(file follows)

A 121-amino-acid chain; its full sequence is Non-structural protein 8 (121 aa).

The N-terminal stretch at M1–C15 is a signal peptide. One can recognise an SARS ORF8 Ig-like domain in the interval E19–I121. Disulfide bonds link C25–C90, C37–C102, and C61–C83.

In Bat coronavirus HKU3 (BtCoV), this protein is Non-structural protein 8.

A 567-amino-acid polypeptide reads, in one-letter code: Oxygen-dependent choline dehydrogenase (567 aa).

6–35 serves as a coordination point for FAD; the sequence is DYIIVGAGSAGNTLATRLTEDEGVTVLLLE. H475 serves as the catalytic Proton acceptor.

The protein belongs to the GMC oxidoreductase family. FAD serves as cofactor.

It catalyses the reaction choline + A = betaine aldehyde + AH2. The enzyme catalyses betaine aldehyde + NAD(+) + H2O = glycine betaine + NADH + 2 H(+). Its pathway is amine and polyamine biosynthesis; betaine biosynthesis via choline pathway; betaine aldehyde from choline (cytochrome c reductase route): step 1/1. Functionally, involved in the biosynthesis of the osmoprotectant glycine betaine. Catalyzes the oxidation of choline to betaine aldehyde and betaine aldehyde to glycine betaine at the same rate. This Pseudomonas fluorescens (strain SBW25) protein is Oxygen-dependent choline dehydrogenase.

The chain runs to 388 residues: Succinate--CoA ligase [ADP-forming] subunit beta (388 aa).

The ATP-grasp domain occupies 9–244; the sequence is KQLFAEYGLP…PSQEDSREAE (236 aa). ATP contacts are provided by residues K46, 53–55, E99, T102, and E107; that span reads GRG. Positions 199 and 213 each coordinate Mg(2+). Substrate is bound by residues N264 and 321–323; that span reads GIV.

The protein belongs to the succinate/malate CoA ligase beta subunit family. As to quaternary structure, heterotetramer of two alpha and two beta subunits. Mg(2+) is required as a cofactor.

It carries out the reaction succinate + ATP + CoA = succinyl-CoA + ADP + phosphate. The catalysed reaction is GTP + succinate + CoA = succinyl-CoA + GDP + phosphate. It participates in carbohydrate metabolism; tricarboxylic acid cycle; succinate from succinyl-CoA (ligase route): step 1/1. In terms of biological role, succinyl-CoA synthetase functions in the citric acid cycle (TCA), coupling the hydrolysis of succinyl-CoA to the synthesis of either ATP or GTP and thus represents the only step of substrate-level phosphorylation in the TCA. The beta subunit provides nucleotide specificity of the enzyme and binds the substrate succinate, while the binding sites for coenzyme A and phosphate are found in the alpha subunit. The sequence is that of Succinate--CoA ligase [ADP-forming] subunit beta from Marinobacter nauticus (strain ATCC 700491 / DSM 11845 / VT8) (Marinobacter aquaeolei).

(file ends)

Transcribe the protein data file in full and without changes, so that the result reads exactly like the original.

A 121-amino-acid chain; its full sequence is Non-structural protein 8 (121 aa).

The N-terminal stretch at M1–C15 is a signal peptide. One can recognise an SARS ORF8 Ig-like domain in the interval E19–I121. Disulfide bonds link C25–C90, C37–C102, and C61–C83.

In Bat coronavirus HKU3 (BtCoV), this protein is Non-structural protein 8.

A 567-amino-acid polypeptide reads, in one-letter code: Oxygen-dependent choline dehydrogenase (567 aa).

6–35 serves as a coordination point for FAD; the sequence is DYIIVGAGSAGNTLATRLTEDEGVTVLLLE. H475 serves as the catalytic Proton acceptor.

The protein belongs to the GMC oxidoreductase family. FAD serves as cofactor.

It catalyses the reaction choline + A = betaine aldehyde + AH2. The enzyme catalyses betaine aldehyde + NAD(+) + H2O = glycine betaine + NADH + 2 H(+). Its pathway is amine and polyamine biosynthesis; betaine biosynthesis via choline pathway; betaine aldehyde from choline (cytochrome c reductase route): step 1/1. Functionally, involved in the biosynthesis of the osmoprotectant glycine betaine. Catalyzes the oxidation of choline to betaine aldehyde and betaine aldehyde to glycine betaine at the same rate. This Pseudomonas fluorescens (strain SBW25) protein is Oxygen-dependent choline dehydrogenase.

The chain runs to 388 residues: Succinate--CoA ligase [ADP-forming] subunit beta (388 aa).

The ATP-grasp domain occupies 9–244; the sequence is KQLFAEYGLP…PSQEDSREAE (236 aa). ATP contacts are provided by residues K46, 53–55, E99, T102, and E107; that span reads GRG. Positions 199 and 213 each coordinate Mg(2+). Substrate is bound by residues N264 and 321–323; that span reads GIV.

The protein belongs to the succinate/malate CoA ligase beta subunit family. As to quaternary structure, heterotetramer of two alpha and two beta subunits. Mg(2+) is required as a cofactor.

It carries out the reaction succinate + ATP + CoA = succinyl-CoA + ADP + phosphate. The catalysed reaction is GTP + succinate + CoA = succinyl-CoA + GDP + phosphate. It participates in carbohydrate metabolism; tricarboxylic acid cycle; succinate from succinyl-CoA (ligase route): step 1/1. In terms of biological role, succinyl-CoA synthetase functions in the citric acid cycle (TCA), coupling the hydrolysis of succinyl-CoA to the synthesis of either ATP or GTP and thus represents the only step of substrate-level phosphorylation in the TCA. The beta subunit provides nucleotide specificity of the enzyme and binds the substrate succinate, while the binding sites for coenzyme A and phosphate are found in the alpha subunit. The sequence is that of Succinate--CoA ligase [ADP-forming] subunit beta from Marinobacter nauticus (strain ATCC 700491 / DSM 11845 / VT8) (Marinobacter aquaeolei).